Associate Professor of Classics
D.Phil., 2005, Oxford University
Emily Baragwanath received her B.A. (1999) in Ancient History and English and M.A. (2001) in Ancient History from the University of Auckland, New Zealand, before taking up a Rhodes Scholarship to Magdalen College, University of Oxford, U.K. She gained her doctorate in Classics from Oxford (2005) and then continued work as a postdoctoral fellow at Christ Church, Oxford, before her arrival in Chapel Hill in summer 2007. She has since pursued her research at Harvard’s Center for Hellenic Studies in Washington D.C. (2009-2010) and as an Alexander von Humboldt fellow at the University of Heidelberg in Germany (2013-14). In 2020-21 she was a Fellow at the National Humanities Center.
She is on the Editorial Board of Histos (the on-line journal of Ancient Historiography) and the monograph series Trends in Classics: Key Perspectives on Classical Research (De Gruyter). She also serves as General Editor (Greek Historiography) for the Digital Encyclopedia of classical authors and terms (Trends in Classics, de Gruyter).
Her main area of scholarly interest is the literary techniques employed by Greek historians in their construction of historical narratives. Her book Motivation and Narrative in Herodotus (Oxford University Press, 2008), winner of Oxford’s Conington Prize and the CAMWS Award for Outstanding Publication 2010, explores the representation of human motivation in Herodotus’ Histories. She is co-author of the Oxford Bibliographies Online: Classics Herodotus entry (launched in 2010). In other research she considers the Greek historians’ use of mythology as a mode of narrative and explanation alongside the historical mode, and the relationship between the historians and their poetic predecessors and contemporaries. Together with Mathieu de Bakker (University of Amsterdam) she has edited a volume on Myth, Truth, and Narrative in Herodotus (Oxford University Press, 2012), and with Edith Foster Clio and Thalia. Attic Comedy and Historiography (Histos Supplement 6, 2017). With Anthony Verity she has edited Xenophon: Estate Management and Symposium for Oxford World’s Classics (2022).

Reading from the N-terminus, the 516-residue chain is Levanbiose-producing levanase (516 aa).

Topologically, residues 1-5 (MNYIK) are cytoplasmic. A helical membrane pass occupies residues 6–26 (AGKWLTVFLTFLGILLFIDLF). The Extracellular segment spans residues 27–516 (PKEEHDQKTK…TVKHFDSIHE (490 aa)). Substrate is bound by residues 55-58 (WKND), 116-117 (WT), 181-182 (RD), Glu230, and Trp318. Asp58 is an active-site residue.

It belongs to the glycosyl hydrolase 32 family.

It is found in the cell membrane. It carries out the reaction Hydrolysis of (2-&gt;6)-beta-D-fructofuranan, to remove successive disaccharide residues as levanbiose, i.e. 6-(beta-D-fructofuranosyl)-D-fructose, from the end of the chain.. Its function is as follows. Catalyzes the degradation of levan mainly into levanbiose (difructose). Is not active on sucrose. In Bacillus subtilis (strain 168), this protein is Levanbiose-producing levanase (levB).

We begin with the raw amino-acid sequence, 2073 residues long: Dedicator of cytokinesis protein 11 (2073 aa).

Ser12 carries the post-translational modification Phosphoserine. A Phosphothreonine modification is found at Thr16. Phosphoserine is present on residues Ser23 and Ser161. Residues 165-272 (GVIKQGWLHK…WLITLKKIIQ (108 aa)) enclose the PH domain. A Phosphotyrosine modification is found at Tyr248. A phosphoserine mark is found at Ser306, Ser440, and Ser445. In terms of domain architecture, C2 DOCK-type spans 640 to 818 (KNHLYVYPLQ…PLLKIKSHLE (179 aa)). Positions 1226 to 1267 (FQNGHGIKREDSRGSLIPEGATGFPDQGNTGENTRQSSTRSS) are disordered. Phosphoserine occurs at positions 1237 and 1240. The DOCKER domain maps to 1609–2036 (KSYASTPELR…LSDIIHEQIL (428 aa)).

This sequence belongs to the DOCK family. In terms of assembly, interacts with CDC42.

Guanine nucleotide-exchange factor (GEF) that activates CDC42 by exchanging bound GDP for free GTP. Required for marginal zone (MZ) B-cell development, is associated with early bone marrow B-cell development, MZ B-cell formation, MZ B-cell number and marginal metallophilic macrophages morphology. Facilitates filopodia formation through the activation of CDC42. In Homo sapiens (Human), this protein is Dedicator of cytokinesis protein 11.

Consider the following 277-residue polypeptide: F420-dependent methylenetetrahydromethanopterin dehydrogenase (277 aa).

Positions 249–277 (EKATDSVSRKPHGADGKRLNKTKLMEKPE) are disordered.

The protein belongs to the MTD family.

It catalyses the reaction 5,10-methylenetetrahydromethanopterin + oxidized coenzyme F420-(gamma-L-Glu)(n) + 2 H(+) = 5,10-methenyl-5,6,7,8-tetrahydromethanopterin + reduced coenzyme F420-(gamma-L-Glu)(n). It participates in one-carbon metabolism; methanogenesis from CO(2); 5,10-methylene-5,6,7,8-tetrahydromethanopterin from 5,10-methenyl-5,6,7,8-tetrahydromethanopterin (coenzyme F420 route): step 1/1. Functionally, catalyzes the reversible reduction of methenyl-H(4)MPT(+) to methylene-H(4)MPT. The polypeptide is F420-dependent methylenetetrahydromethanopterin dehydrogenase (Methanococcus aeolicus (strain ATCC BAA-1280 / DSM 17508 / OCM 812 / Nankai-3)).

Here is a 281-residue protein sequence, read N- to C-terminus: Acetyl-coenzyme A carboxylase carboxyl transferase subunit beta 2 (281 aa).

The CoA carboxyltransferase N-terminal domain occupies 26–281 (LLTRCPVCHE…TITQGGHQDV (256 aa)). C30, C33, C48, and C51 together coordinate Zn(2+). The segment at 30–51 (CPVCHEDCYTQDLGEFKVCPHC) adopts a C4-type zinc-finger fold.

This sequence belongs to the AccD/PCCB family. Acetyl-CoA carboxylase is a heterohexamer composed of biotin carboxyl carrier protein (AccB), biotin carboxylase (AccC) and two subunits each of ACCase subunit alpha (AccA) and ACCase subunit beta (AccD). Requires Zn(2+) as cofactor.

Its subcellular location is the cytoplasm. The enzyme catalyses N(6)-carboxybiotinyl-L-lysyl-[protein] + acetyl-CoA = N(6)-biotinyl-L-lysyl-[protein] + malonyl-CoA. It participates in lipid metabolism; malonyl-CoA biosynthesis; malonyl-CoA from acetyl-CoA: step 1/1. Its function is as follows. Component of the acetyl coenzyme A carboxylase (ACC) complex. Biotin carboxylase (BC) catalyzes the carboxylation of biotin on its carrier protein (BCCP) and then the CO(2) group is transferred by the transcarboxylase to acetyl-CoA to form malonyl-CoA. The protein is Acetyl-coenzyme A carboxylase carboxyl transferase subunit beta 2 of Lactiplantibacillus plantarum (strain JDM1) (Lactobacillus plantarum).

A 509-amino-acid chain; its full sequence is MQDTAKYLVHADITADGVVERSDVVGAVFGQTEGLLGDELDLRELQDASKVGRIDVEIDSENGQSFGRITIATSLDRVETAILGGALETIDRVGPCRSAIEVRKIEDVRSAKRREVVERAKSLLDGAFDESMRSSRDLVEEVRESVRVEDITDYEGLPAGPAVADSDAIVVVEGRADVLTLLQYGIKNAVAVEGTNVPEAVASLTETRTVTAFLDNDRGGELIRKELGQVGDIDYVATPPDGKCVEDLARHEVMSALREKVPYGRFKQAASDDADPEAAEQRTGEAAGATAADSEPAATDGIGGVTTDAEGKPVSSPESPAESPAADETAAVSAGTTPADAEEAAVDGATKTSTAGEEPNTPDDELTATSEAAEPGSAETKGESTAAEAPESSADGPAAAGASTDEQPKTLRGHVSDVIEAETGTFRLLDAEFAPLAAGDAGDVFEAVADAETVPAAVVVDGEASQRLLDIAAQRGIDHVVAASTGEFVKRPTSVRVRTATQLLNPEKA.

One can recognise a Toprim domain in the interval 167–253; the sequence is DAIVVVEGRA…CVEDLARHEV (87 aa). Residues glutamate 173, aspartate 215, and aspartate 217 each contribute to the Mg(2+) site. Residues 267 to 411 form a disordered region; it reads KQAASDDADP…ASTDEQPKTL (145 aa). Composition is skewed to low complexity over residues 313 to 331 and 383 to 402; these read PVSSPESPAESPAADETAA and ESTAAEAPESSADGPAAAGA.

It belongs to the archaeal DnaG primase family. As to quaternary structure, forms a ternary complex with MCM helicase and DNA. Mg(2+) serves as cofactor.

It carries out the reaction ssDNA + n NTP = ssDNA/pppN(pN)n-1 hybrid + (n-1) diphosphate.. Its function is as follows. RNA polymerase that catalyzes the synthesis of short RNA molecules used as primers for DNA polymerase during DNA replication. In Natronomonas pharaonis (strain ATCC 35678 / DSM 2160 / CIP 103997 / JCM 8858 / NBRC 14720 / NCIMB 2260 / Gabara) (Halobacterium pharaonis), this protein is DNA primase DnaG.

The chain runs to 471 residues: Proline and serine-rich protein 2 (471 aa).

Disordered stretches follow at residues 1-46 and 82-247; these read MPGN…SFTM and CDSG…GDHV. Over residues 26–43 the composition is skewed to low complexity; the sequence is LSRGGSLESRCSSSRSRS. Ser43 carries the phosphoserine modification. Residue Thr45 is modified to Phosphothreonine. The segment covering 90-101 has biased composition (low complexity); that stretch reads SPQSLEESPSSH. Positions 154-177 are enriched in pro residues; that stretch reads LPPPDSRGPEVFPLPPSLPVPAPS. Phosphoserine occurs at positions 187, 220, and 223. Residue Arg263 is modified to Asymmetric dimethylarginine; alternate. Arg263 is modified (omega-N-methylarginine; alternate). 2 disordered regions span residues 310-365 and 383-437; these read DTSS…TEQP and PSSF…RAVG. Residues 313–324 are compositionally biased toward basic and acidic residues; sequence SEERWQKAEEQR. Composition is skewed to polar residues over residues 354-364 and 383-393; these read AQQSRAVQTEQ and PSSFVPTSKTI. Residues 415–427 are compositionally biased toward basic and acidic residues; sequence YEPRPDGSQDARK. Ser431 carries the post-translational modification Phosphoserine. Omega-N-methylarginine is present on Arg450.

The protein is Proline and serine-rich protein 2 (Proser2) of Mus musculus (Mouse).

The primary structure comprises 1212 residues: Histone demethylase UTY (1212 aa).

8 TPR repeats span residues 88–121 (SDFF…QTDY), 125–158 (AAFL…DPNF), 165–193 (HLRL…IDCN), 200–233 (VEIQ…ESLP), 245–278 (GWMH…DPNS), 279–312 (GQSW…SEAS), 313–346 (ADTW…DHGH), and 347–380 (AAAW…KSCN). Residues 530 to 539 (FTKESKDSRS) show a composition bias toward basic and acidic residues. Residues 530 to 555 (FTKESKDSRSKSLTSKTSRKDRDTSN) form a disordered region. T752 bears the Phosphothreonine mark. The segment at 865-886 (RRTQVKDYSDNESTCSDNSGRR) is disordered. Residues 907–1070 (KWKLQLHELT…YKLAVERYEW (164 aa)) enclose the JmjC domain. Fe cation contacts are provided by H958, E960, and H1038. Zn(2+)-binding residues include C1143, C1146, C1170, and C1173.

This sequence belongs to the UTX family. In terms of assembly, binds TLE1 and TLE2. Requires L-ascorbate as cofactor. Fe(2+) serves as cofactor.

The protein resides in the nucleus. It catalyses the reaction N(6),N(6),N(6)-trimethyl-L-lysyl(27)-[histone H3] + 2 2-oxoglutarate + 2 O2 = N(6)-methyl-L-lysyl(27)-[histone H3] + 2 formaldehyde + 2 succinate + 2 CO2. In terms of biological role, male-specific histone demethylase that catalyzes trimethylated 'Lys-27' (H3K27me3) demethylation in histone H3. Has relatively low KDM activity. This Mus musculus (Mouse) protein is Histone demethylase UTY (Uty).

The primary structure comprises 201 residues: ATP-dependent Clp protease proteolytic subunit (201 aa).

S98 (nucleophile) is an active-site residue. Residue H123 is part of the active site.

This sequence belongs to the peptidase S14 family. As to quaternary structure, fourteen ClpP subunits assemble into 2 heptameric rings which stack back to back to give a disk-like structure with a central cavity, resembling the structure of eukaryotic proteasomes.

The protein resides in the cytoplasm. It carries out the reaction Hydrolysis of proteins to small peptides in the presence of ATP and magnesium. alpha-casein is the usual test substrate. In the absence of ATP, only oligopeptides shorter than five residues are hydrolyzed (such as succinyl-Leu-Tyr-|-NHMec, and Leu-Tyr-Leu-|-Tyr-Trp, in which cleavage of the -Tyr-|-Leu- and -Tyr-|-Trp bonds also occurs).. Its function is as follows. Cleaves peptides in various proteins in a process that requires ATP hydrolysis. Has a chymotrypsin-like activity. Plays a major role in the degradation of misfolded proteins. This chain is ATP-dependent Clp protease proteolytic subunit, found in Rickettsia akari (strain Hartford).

Professor Baragwanath has written essays addressing historians and tragedians, ethnography and history, emotions in historiography, gender, and myth, and defending Classics. Most of these are available on her academia.edu page.
At present she is bringing to its conclusion a book-length project, Xenophon’s Women, on the fourth-century Athenian writer Xenophon. It examines his representation of women and their narrative and explanatory role across his literary oeuvre. She hopes that the deeper and more nuanced understanding that emerges will correct the way Classicists have thought about this individual philosopher and historian, and about gender in antiquity more broadly. She argues that Xenophon’s portraits of women expose a sophisticated narrator who uses an eclectic array of literary genres in expounding his distinct perspective, and represents an important, neglected forerunner in the history of literary depictions of gender.
Since arriving at Chapel Hill she has taught graduate courses on Herodotus, Thucydides, and Xenophon, and undergraduate courses on Herodotus, Thucydides and Xenophon, the Junior Seminar (an interdisciplinary exploration of Ancient Delphi as Greco-Roman topographical and cultural location), ‘Writing the Past’ (a First Year Seminar that starts out from the Greek historians in exploring the capacity for literature, cinema, and other modes of representation to convey history), Greek and Roman Historical Literature, Greek Tragedy, and The Greeks (a large lecture course on Ancient Greek civilization).
Professor Baragwanath has been awarded the William M. Calder III Fellowship 2012 (awarded annually to early career, highly qualified Humboldt Research Fellows) (2012), the Hettleman Prize 2013 (for Artistic and Scholarly Achievement by Young Faculty at UNC-Chapel Hill), and the Schwab Academic Excellence Award from the Institute for the Arts and Humanities at UNC (2019).